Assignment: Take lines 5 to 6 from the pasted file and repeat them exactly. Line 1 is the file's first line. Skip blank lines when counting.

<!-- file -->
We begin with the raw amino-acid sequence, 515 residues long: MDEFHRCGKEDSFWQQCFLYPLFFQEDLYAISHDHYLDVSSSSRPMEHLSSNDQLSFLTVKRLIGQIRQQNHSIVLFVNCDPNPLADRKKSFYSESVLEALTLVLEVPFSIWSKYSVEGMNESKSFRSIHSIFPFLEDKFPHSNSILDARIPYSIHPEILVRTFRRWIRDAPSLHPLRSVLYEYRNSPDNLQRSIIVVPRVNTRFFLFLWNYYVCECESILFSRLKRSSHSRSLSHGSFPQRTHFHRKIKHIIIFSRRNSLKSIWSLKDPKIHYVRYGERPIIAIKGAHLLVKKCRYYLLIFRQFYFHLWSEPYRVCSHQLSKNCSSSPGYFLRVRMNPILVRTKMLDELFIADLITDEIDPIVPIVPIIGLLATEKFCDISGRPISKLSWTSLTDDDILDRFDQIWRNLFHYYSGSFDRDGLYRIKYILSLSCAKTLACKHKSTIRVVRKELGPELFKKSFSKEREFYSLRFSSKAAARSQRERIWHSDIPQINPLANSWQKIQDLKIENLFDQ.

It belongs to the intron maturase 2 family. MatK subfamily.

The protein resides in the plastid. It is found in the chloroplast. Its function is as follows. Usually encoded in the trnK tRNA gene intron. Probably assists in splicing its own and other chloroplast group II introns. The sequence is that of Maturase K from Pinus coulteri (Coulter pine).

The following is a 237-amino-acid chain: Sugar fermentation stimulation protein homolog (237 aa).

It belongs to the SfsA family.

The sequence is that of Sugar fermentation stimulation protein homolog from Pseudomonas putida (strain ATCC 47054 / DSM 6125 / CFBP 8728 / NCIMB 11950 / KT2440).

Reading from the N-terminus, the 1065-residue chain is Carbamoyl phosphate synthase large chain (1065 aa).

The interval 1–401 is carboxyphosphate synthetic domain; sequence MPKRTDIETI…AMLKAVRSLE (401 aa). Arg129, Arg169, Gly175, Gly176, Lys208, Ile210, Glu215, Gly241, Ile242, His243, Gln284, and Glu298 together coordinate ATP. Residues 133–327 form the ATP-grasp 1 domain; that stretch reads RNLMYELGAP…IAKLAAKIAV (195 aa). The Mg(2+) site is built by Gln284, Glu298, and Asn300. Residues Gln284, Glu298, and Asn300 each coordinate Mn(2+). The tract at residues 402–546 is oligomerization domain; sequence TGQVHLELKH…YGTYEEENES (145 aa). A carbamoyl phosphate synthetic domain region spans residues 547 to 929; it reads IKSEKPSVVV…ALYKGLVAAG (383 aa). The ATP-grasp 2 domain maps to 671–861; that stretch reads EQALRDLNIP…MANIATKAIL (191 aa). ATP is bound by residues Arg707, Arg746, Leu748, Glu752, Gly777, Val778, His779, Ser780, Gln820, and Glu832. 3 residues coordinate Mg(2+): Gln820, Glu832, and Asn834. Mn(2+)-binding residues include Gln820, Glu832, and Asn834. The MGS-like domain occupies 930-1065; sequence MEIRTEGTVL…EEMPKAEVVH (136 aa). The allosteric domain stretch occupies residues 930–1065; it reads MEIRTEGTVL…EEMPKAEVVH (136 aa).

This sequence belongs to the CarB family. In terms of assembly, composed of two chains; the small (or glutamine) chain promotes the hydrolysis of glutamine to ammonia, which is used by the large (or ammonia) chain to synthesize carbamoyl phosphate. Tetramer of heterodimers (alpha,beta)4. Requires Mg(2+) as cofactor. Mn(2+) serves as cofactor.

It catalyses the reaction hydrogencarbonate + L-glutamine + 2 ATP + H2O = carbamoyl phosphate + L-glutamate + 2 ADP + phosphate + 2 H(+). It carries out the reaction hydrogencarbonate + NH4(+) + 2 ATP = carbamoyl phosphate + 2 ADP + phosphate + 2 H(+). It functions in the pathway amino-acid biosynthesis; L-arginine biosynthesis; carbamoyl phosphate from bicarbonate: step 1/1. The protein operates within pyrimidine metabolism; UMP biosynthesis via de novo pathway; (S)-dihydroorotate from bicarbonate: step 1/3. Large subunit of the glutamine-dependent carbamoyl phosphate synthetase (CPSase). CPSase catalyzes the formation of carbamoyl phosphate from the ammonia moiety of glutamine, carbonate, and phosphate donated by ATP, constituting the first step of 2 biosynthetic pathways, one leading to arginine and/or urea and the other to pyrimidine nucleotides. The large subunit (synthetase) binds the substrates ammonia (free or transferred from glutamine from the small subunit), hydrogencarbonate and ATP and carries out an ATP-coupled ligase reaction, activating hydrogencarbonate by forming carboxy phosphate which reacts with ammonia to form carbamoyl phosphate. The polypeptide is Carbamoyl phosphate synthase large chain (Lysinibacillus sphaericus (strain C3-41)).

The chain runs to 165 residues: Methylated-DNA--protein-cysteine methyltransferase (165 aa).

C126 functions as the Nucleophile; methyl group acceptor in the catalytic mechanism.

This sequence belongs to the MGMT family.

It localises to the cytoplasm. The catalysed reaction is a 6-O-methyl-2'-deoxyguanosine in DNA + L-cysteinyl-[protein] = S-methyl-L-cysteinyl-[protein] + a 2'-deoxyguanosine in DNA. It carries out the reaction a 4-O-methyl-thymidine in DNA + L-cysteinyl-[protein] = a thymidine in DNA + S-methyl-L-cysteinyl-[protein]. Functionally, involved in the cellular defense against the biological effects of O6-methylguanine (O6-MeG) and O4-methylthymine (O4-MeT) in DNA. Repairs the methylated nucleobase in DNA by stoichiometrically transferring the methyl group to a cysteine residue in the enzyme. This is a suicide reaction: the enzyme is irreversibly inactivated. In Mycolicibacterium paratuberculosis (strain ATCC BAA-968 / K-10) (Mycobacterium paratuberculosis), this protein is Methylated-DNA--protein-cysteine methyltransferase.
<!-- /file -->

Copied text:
It belongs to the SfsA family.

The sequence is that of Sugar fermentation stimulation protein homolog from Pseudomonas putida (strain ATCC 47054 / DSM 6125 / CFBP 8728 / NCIMB 11950 / KT2440).